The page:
FORT WAYNE, Ind. (Fort Wayne’s NBC) – What’s new at the zoo?
A lot, actually.
For those who have visited for years, you may remember Monkey Island right as you walk into the Fort Wayne Children’s Zoo.
Years ago, local schools raised money to build the original Monkey Island, but zoo officials decided it was time for an update.
For three years, that fixture has been boarded up and under construction.
About $6.7 million dollars later, a new moat, newer and taller trees, and a new rock structure with an employee building are situated on Monkey Island now.
“Monkey Island is a situation where the monkeys can do more natural monkey stuff, same deal with the otters…,” Executive Director Jim Anderson said.
“People like the tradition of the zoo. They like to come in here and feel like they kinda know it. We think people are going to go a little wild when they see it.”
This winter, keepers say Canada geese have taken over Monkey Island. Once the Capuchin monkeys were let loose in their new enclosure, keepers said there was a bit of a stand-off.
Now, the geese know to stay away while the monkeys are out.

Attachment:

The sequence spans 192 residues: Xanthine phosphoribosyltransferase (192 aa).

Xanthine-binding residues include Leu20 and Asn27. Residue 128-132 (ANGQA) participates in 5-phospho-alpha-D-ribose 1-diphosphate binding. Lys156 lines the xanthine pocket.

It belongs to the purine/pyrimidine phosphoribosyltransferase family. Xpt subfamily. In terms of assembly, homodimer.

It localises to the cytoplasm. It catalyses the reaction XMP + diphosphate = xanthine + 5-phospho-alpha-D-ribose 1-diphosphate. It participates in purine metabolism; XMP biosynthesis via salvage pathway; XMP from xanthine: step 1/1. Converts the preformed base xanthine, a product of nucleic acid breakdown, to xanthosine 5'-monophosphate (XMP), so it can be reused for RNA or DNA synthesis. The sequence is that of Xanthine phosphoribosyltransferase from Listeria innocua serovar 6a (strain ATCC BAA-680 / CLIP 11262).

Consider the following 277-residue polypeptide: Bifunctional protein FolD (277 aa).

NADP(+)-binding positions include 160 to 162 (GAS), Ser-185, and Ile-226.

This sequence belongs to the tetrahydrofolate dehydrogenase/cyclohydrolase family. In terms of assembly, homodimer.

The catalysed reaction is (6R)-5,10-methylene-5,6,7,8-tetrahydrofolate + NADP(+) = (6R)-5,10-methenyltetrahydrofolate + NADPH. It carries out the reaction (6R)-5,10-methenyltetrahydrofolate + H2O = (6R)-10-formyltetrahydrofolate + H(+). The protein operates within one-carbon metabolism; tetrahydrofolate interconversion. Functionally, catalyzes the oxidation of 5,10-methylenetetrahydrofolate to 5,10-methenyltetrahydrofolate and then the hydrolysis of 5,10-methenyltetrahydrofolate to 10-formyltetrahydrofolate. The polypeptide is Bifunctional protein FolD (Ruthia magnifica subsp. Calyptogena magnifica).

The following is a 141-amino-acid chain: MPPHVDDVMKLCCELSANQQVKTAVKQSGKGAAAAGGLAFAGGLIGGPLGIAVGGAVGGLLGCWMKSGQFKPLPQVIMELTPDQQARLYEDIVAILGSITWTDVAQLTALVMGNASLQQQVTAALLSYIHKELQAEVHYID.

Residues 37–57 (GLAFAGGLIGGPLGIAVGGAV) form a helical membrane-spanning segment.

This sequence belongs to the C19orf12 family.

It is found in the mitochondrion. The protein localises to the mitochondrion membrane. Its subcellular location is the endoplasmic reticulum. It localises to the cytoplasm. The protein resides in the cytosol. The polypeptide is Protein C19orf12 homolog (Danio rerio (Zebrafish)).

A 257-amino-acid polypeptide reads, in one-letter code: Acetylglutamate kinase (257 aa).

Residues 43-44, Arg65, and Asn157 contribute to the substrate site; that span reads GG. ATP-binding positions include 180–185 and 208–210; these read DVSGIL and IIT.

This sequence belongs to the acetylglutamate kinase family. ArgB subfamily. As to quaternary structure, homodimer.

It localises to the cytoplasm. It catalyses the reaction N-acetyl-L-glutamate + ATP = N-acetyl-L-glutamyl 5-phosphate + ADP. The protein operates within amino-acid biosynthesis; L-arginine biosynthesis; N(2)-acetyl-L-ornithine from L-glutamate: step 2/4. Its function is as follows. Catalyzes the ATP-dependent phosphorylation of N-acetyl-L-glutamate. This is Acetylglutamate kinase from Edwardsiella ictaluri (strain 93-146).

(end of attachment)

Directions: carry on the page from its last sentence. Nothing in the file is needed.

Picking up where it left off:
The reason the moat works as a barrier is that monkeys can’t swim, and zoo officials say the rock face was designed so they can’t climb up it.
Beyond the much anticipated Monkey Island, the zoo also built a new underwater otter exhibit that features a couple of dig pits, a slide, a stream and big viewing tank for guests.
Zoo officials say it is 3-times bigger than the last.
New giant groupers Yindi and Miki are calling the zoo’s aquarium home, too.
The Indiana Family Farm also has new Flemish rabbits, Sienna and Dahlia.
The pair aren’t “giant” just yet, and weigh about 14 pounds. Keepers say these types of rabbits can grow as large as a Corgi dog.
One thing that might throw-off seasoned veterans at the zoo is the new location Croaky the Frog, Executive Director Anderson said.
Croaky the Frog has been in the same spot for 55 years.
This season though? You’ll have to do some walking to find him.
The zoo opens for the season this Saturday at 9 a.m., and officials hope to see more than 600,000 visitors this season.